Finally, the DSM-5 does not treat personality disorders separately from other mental disorders, as did its predecessors. These long-term conditions include antisocial, borderline and narcissistic varieties, in which a person exhibits disruptive behavior and often has extreme difficulty relating to others. Previous versions of the manual did focus extensively on the diagnosis and treatment of these disorders, but the DSM-5's including them among other mental disorders will likely increase the frequency of their diagnosis. Antisocial personality disorder is characterized by manipulativeness, deceitfulness, lack of empathy and irresponsibility. Borderline personality disorder is marked by severe emotional instability and impulsive behavior. Narcissistic personality disorder is characterized by excessive need for approval, grandiosity, a sense of entitlement and lack of empathy.
While the DSM-5 may increase the number of ADA claims, two of its changes may be beneficial to employers facing claims for mental damages in employment litigation.
First, earlier editions of the DSM utilized a "Global Assessment of Functioning" (GAF), scored on a 0-100 scale. The GAF was often misused in expert testimony in employment lawsuits, as a mental health expert would testify that before being fired, the plaintiff had a GAF of 90 (blissfully happy), and after being fired, his GAF plummeted to somewhere around 40 (barely functioning). Most experts just assigned a GAF score arbitrarily, but juries sometimes found it a meaningful measure of how badly a plaintiff "suffered" at the hands of the defendant. The DSM-5 eliminates the GAF, so this sort of testimony will no longer be possible.
Second, the DSM-5 tightens up the definition of PTSD a bit in a way that is helpful to employers. It requires that the traumatic event involve exposure to "actual or threatened death, serious injury or sexual violence" versus "actual or threatened death or serious injury, or a threat to the physical integrity of self or others" as required in the previous DSM. The latter definition led to attempts by plaintiffs to attribute PTSD to sexual harassment, job loss, discrimination and common workplace conflicts. Except where a physical or sexual assault occurs, a PTSD diagnosis cannot validly be given under the DSM-5 for unpleasant events occurring at work. In fact, the DSM-5 places such phenomena as sexual harassment, unemployment, job stress and conflicts with bosses or co-workers in a category called "occupational problems" that may cause a person to seek counseling or therapy but that do not warrant a diagnosis of a mental disorder.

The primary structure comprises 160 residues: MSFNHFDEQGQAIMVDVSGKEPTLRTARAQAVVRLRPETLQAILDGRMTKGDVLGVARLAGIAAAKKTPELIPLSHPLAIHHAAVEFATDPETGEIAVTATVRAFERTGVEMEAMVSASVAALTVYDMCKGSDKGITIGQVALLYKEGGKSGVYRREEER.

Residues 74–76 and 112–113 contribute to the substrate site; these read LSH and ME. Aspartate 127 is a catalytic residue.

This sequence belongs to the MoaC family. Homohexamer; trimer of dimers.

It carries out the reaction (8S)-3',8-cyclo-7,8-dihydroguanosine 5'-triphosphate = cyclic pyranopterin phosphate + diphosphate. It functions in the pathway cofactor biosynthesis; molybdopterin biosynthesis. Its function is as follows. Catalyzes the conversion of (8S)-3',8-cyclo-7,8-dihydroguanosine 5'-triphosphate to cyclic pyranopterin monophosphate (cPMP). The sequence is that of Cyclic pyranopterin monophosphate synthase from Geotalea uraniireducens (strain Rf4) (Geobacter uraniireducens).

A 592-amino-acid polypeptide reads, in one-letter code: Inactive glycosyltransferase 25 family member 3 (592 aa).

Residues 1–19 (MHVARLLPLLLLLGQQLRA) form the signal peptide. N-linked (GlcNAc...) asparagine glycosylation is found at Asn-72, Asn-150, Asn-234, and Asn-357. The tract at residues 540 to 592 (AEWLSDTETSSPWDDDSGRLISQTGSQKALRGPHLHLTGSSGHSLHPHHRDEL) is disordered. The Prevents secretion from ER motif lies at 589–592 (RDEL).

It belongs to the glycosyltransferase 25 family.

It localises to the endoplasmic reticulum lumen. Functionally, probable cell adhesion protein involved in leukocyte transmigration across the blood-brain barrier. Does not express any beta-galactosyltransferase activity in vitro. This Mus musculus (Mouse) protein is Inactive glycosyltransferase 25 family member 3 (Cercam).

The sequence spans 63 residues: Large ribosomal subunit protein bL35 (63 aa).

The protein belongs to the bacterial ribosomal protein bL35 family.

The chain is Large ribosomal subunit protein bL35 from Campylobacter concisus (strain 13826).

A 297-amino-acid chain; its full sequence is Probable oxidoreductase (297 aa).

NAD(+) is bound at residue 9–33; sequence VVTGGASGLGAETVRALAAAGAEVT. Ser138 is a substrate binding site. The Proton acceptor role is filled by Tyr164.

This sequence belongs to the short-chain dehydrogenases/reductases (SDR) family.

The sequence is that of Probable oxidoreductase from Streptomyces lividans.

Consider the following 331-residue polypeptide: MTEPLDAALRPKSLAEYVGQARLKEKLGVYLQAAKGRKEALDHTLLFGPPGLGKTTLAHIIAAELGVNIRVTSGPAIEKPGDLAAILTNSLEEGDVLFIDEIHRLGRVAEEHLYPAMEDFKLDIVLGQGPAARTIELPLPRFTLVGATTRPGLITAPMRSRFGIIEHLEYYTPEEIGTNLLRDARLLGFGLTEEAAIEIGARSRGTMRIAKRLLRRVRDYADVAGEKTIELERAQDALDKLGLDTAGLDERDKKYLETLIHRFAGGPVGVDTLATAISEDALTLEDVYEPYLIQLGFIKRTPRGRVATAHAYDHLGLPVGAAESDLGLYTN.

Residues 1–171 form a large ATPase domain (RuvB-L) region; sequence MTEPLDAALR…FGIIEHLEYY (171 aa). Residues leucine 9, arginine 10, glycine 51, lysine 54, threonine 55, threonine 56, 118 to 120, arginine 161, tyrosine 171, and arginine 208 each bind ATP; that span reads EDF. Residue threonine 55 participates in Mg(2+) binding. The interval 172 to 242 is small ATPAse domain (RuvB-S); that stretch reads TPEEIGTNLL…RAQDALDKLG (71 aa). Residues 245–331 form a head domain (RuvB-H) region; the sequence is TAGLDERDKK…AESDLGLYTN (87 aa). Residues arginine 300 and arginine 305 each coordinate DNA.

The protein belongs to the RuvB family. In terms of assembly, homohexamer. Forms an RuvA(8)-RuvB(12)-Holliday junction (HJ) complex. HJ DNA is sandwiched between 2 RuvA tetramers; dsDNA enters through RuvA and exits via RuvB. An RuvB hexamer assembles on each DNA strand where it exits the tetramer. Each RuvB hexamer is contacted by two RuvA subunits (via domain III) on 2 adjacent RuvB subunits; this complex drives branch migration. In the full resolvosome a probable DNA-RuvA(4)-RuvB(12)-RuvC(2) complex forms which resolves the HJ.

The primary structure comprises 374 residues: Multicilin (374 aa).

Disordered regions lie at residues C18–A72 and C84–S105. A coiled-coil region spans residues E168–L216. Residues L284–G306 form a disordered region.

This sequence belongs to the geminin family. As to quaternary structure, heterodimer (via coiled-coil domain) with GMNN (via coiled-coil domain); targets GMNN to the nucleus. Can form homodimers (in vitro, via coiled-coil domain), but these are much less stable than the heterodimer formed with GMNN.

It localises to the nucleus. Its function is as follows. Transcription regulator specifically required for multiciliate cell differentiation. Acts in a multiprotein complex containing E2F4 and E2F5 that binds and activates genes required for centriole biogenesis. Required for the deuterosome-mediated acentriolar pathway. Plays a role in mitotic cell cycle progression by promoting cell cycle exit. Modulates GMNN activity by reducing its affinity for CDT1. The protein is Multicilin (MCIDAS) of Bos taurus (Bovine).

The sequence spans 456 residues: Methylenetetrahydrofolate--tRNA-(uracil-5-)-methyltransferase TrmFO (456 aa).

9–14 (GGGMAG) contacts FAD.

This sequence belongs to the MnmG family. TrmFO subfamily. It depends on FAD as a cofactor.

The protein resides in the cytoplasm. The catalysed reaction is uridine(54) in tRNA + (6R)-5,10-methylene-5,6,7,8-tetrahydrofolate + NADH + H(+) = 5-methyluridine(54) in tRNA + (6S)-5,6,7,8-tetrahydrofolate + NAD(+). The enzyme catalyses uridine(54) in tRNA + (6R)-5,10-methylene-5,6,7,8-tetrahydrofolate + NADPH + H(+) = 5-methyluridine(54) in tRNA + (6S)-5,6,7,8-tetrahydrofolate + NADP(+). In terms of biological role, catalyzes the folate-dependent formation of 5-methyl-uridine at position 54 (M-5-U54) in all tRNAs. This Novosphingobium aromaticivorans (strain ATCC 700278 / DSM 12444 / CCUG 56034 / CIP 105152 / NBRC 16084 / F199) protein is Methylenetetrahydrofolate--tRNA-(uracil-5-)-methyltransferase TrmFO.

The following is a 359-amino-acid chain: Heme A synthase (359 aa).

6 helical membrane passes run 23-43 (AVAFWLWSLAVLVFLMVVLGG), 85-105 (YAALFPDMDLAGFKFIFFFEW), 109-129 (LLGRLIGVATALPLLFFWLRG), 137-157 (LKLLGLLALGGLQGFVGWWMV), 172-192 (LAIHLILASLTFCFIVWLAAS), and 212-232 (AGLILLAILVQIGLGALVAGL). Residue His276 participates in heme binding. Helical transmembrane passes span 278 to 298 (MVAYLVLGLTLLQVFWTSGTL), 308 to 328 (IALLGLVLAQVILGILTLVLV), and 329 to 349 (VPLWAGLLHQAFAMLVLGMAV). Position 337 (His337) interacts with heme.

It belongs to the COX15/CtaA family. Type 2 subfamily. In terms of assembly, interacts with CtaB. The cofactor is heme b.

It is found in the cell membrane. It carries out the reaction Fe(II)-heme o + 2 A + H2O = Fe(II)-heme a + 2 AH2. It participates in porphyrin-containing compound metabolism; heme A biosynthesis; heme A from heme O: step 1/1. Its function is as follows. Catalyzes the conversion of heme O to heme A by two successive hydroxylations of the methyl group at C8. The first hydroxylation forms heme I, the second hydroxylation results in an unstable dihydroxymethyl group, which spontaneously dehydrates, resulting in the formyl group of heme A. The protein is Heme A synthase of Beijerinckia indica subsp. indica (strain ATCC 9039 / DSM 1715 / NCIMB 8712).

Here are four things corporate counsel should do in light of the DSM-5:
• Ensure that employees who handle accommodation requests are well trained on the definition of disability and what must be done to accommodate disabled employees and applicants.
• Carefully document the employee's work restrictions and the interactive process undertaken to determine how those restrictions might be accommodated. Focus on the restrictions, not the diagnosis, and remember that accommodations are required only if they will enable the employee to perform the job, not merely to make the workplace more agreeable.
• Where accommodations are sought based on diagnoses or work restrictions that are uncertain or dubious, exercise the employer's right to obtain a second opinion from a physician of the company's choosing.
• Use the DSM-5's changes in the definition of PTSD proactively to refute invalid PTSD diagnoses in litigation and in the ADA accommodation process.
Many individual cases will have to play out before the DSM-5 comes into clearer focus. But if some of the changes may prove vexatious for corporate counsel, the tightening of certain diagnoses offers some silver linings among the dark clouds ahead. By understanding as fully as possible both the pros and cons of the new manual, corporate counsel can ensure that their companies aren't driven up the wall by the changes the DSM-5 will bring in the employment arena.
James J. McDonald Jr. is managing partner of the Irvine, Calif., office of Fisher & Phillips. This article first appeared in Corporate Counsel, a Legal affiliate based in New York. •